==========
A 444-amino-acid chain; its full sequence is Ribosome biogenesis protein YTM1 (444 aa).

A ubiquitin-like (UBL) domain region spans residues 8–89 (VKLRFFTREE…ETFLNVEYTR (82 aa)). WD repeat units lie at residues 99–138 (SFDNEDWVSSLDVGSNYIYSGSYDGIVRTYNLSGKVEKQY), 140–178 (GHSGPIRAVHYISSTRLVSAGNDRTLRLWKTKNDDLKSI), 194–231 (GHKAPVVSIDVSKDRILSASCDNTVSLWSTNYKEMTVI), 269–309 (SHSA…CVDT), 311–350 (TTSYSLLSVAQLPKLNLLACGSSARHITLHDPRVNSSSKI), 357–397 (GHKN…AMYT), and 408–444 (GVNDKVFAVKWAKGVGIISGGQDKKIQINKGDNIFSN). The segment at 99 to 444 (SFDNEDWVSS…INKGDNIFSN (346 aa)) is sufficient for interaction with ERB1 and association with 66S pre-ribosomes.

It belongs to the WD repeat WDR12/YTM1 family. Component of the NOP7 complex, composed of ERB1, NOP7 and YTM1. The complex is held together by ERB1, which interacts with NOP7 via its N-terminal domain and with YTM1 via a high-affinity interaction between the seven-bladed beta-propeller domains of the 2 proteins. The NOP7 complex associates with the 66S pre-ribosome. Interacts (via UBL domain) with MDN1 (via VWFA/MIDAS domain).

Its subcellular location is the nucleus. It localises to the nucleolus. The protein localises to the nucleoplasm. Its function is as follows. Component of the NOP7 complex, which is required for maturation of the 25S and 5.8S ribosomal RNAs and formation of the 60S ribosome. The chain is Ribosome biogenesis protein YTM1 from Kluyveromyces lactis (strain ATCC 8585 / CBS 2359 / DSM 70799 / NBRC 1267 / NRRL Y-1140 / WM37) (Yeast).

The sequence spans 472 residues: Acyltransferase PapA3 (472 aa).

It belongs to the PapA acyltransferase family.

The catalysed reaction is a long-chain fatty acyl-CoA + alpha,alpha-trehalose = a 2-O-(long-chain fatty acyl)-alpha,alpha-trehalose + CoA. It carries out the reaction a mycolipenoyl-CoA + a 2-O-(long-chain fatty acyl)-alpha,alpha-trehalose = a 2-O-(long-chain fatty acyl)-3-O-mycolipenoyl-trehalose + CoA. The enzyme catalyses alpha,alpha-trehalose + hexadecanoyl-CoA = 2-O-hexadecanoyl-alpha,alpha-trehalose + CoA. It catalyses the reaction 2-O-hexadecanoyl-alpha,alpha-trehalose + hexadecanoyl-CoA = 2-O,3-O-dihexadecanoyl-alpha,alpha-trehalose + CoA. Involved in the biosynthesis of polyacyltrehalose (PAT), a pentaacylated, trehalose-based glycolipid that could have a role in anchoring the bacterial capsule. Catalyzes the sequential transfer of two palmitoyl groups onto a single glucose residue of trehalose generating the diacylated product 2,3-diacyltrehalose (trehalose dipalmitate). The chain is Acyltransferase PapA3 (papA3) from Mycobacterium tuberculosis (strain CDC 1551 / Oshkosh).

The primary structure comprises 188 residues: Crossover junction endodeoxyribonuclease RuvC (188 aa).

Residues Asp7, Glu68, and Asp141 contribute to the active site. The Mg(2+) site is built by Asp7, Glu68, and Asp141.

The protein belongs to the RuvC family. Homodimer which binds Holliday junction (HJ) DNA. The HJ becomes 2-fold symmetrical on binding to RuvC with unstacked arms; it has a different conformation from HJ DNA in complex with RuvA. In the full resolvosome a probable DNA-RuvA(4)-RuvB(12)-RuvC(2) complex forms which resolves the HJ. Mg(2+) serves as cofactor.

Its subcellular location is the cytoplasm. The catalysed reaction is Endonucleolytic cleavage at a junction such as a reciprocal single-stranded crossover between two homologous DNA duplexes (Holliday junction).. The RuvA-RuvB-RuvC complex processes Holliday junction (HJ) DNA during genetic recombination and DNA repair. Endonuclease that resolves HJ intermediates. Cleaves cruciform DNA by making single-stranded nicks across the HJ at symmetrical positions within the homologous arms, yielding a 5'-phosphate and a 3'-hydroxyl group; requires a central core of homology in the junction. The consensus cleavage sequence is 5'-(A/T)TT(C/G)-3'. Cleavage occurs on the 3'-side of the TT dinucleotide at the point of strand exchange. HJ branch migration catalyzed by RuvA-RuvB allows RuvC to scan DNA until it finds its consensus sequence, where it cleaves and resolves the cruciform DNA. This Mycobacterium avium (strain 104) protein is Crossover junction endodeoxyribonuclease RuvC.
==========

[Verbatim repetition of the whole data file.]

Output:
A 444-amino-acid chain; its full sequence is Ribosome biogenesis protein YTM1 (444 aa).

A ubiquitin-like (UBL) domain region spans residues 8–89 (VKLRFFTREE…ETFLNVEYTR (82 aa)). WD repeat units lie at residues 99–138 (SFDNEDWVSSLDVGSNYIYSGSYDGIVRTYNLSGKVEKQY), 140–178 (GHSGPIRAVHYISSTRLVSAGNDRTLRLWKTKNDDLKSI), 194–231 (GHKAPVVSIDVSKDRILSASCDNTVSLWSTNYKEMTVI), 269–309 (SHSA…CVDT), 311–350 (TTSYSLLSVAQLPKLNLLACGSSARHITLHDPRVNSSSKI), 357–397 (GHKN…AMYT), and 408–444 (GVNDKVFAVKWAKGVGIISGGQDKKIQINKGDNIFSN). The segment at 99 to 444 (SFDNEDWVSS…INKGDNIFSN (346 aa)) is sufficient for interaction with ERB1 and association with 66S pre-ribosomes.

It belongs to the WD repeat WDR12/YTM1 family. Component of the NOP7 complex, composed of ERB1, NOP7 and YTM1. The complex is held together by ERB1, which interacts with NOP7 via its N-terminal domain and with YTM1 via a high-affinity interaction between the seven-bladed beta-propeller domains of the 2 proteins. The NOP7 complex associates with the 66S pre-ribosome. Interacts (via UBL domain) with MDN1 (via VWFA/MIDAS domain).

Its subcellular location is the nucleus. It localises to the nucleolus. The protein localises to the nucleoplasm. Its function is as follows. Component of the NOP7 complex, which is required for maturation of the 25S and 5.8S ribosomal RNAs and formation of the 60S ribosome. The chain is Ribosome biogenesis protein YTM1 from Kluyveromyces lactis (strain ATCC 8585 / CBS 2359 / DSM 70799 / NBRC 1267 / NRRL Y-1140 / WM37) (Yeast).

The sequence spans 472 residues: Acyltransferase PapA3 (472 aa).

It belongs to the PapA acyltransferase family.

The catalysed reaction is a long-chain fatty acyl-CoA + alpha,alpha-trehalose = a 2-O-(long-chain fatty acyl)-alpha,alpha-trehalose + CoA. It carries out the reaction a mycolipenoyl-CoA + a 2-O-(long-chain fatty acyl)-alpha,alpha-trehalose = a 2-O-(long-chain fatty acyl)-3-O-mycolipenoyl-trehalose + CoA. The enzyme catalyses alpha,alpha-trehalose + hexadecanoyl-CoA = 2-O-hexadecanoyl-alpha,alpha-trehalose + CoA. It catalyses the reaction 2-O-hexadecanoyl-alpha,alpha-trehalose + hexadecanoyl-CoA = 2-O,3-O-dihexadecanoyl-alpha,alpha-trehalose + CoA. Involved in the biosynthesis of polyacyltrehalose (PAT), a pentaacylated, trehalose-based glycolipid that could have a role in anchoring the bacterial capsule. Catalyzes the sequential transfer of two palmitoyl groups onto a single glucose residue of trehalose generating the diacylated product 2,3-diacyltrehalose (trehalose dipalmitate). The chain is Acyltransferase PapA3 (papA3) from Mycobacterium tuberculosis (strain CDC 1551 / Oshkosh).

The primary structure comprises 188 residues: Crossover junction endodeoxyribonuclease RuvC (188 aa).

Residues Asp7, Glu68, and Asp141 contribute to the active site. The Mg(2+) site is built by Asp7, Glu68, and Asp141.

The protein belongs to the RuvC family. Homodimer which binds Holliday junction (HJ) DNA. The HJ becomes 2-fold symmetrical on binding to RuvC with unstacked arms; it has a different conformation from HJ DNA in complex with RuvA. In the full resolvosome a probable DNA-RuvA(4)-RuvB(12)-RuvC(2) complex forms which resolves the HJ. Mg(2+) serves as cofactor.

Its subcellular location is the cytoplasm. The catalysed reaction is Endonucleolytic cleavage at a junction such as a reciprocal single-stranded crossover between two homologous DNA duplexes (Holliday junction).. The RuvA-RuvB-RuvC complex processes Holliday junction (HJ) DNA during genetic recombination and DNA repair. Endonuclease that resolves HJ intermediates. Cleaves cruciform DNA by making single-stranded nicks across the HJ at symmetrical positions within the homologous arms, yielding a 5'-phosphate and a 3'-hydroxyl group; requires a central core of homology in the junction. The consensus cleavage sequence is 5'-(A/T)TT(C/G)-3'. Cleavage occurs on the 3'-side of the TT dinucleotide at the point of strand exchange. HJ branch migration catalyzed by RuvA-RuvB allows RuvC to scan DNA until it finds its consensus sequence, where it cleaves and resolves the cruciform DNA. This Mycobacterium avium (strain 104) protein is Crossover junction endodeoxyribonuclease RuvC.